In recent years, continental Europe has experienced a series of summers marked by exceptional heat and drought. Also, since 2014-2015, the hot season seems to have switched to a mode more characteristic of subtropical than temperate latitudes. New work now reveals that this chain of dry episodes has been unprecedented in magnitude for at least 2,000 years. The results were published in the journal Geoscience of nature this March 15.
To arrive at these conclusions, the researchers analyzed the carbon and oxygen isotopes preserved in the wood of European oaks. A finer method than simply evaluating the thickness or density of dark circles. “While the carbon values depend on photosynthetic activity, the oxygen values are affected by the water resource” says Paolo Cherubin, co-author of the article. “Together, they are closely correlated with the conditions present during the growing season”.
In total, more than 27,000 samples of wood from living or processed trees – for example, from archaeological sites – were taken into account. The data obtained made it possible to produce a reconstruction of the hydro-climatic variability in central Europe over the last 2110 years. It is the most precise and extensive series ever in the field. It reveals with unprecedented resolution the peculiarities of the summer climate from Roman times to the present day.
An unprecedented series of summers in the context of the last 2000 years
And the results are startling. Indeed, they show that if the region has been experiencing a drying trend for 2 millennia, the last summers are of unprecedented severity. The data also helps identify years that have experienced particularly wet or dry hot seasons in the past. Let us quote among others the year 200, 720 or 1100 very wet and the year 590, 950 or 1510 on the contrary very dry.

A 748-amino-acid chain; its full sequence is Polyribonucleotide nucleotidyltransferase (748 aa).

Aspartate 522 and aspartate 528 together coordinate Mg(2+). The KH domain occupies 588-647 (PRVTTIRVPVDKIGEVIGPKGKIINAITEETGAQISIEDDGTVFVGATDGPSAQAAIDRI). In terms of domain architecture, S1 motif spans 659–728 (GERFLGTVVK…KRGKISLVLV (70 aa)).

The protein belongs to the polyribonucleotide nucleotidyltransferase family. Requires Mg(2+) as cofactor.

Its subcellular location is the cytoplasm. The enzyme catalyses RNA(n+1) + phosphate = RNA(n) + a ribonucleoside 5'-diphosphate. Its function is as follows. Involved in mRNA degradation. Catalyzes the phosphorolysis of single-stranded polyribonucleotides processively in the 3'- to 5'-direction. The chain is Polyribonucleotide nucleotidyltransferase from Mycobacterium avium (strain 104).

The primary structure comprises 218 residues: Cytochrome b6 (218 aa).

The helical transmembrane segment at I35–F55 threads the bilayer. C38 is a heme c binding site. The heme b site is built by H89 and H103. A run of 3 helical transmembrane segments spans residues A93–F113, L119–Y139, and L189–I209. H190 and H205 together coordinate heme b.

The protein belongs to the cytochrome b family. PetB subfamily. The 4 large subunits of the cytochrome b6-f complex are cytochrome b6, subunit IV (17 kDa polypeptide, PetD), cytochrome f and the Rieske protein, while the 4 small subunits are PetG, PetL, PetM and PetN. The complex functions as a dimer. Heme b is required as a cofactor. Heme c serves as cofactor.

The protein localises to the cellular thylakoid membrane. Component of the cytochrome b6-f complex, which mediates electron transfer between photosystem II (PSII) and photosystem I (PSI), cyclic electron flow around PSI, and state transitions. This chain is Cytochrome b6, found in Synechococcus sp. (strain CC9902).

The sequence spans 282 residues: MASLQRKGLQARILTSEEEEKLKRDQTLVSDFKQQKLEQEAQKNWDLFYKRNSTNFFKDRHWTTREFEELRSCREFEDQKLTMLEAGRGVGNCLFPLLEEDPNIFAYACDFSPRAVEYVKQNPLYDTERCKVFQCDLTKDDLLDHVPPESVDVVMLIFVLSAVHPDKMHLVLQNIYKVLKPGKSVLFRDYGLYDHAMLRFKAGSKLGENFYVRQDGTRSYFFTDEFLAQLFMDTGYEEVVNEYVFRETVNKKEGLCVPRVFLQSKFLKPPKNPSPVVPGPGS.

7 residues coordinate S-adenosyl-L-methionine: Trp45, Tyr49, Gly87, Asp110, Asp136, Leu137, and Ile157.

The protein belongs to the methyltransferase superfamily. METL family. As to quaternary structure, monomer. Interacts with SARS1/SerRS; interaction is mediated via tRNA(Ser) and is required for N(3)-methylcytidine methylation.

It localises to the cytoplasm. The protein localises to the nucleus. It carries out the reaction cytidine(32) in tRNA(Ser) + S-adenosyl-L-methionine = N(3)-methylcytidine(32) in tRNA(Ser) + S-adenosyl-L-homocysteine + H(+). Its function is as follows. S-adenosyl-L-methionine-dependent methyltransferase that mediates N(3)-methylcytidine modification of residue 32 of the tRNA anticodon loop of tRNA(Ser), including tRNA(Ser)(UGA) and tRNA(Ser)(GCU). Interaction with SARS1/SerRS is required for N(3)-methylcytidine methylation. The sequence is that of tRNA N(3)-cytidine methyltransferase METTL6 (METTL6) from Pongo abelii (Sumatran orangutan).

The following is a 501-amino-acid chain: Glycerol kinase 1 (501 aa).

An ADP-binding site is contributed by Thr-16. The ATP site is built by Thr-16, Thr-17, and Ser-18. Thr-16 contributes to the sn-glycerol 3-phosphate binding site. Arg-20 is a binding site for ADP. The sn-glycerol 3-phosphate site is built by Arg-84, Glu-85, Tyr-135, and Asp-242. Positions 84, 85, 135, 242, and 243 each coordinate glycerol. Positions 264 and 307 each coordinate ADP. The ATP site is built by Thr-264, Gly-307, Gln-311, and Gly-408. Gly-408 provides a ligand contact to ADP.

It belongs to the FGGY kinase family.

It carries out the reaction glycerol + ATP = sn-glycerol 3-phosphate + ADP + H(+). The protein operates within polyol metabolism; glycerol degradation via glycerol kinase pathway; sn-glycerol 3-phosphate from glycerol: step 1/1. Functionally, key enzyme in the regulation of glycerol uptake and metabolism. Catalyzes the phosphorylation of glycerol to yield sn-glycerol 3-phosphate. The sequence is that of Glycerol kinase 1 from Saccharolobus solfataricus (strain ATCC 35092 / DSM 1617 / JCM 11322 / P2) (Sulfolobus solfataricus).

“We are all aware of the cluster of unusually hot and dry summers we have had in recent years, but we needed precise reconstructions of historical conditions to see how these recent extremes compare to years in the past,” says Ulf Büntgen, lead author of the study. “Our results show that what we have experienced over the past five summers is extraordinary for Central Europe in terms of consecutive drought years”.
These droughts, coupled with record heat, unsurprisingly had environmental impacts and a huge economic blow. However, if we are to believe the climate projections and the hypotheses formulated by this study, the presence of similar events will grow with global warming. This does not mean that years – or series of years – more humid will not be able to punctuate this general evolution. We recall that in a warmer climate the water cycle accelerates and threatens in both dimensions: both dry and wet. In short, a world characterized by more extremes.